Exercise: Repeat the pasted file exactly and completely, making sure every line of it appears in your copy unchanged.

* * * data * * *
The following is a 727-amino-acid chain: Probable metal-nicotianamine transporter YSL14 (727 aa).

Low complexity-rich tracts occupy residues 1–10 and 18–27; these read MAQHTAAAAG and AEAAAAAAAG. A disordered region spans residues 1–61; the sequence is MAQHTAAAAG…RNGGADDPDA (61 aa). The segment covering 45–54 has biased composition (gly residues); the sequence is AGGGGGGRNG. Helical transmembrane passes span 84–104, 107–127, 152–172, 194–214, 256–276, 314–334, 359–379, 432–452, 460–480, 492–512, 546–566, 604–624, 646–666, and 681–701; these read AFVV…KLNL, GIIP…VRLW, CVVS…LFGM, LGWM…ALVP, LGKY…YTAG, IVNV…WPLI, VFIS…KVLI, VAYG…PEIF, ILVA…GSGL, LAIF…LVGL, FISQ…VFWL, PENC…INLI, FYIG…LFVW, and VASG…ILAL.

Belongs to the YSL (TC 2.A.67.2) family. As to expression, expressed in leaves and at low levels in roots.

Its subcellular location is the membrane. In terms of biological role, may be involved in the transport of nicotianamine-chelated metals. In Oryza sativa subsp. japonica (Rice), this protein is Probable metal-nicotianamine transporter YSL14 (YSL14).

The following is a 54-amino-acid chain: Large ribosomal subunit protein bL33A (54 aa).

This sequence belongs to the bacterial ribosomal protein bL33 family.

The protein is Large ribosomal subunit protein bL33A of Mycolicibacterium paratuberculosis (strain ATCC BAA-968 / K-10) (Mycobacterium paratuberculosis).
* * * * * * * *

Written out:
The following is a 727-amino-acid chain: Probable metal-nicotianamine transporter YSL14 (727 aa).

Low complexity-rich tracts occupy residues 1–10 and 18–27; these read MAQHTAAAAG and AEAAAAAAAG. A disordered region spans residues 1–61; the sequence is MAQHTAAAAG…RNGGADDPDA (61 aa). The segment covering 45–54 has biased composition (gly residues); the sequence is AGGGGGGRNG. Helical transmembrane passes span 84–104, 107–127, 152–172, 194–214, 256–276, 314–334, 359–379, 432–452, 460–480, 492–512, 546–566, 604–624, 646–666, and 681–701; these read AFVV…KLNL, GIIP…VRLW, CVVS…LFGM, LGWM…ALVP, LGKY…YTAG, IVNV…WPLI, VFIS…KVLI, VAYG…PEIF, ILVA…GSGL, LAIF…LVGL, FISQ…VFWL, PENC…INLI, FYIG…LFVW, and VASG…ILAL.

Belongs to the YSL (TC 2.A.67.2) family. As to expression, expressed in leaves and at low levels in roots.

Its subcellular location is the membrane. In terms of biological role, may be involved in the transport of nicotianamine-chelated metals. In Oryza sativa subsp. japonica (Rice), this protein is Probable metal-nicotianamine transporter YSL14 (YSL14).

The following is a 54-amino-acid chain: Large ribosomal subunit protein bL33A (54 aa).

This sequence belongs to the bacterial ribosomal protein bL33 family.

The protein is Large ribosomal subunit protein bL33A of Mycolicibacterium paratuberculosis (strain ATCC BAA-968 / K-10) (Mycobacterium paratuberculosis).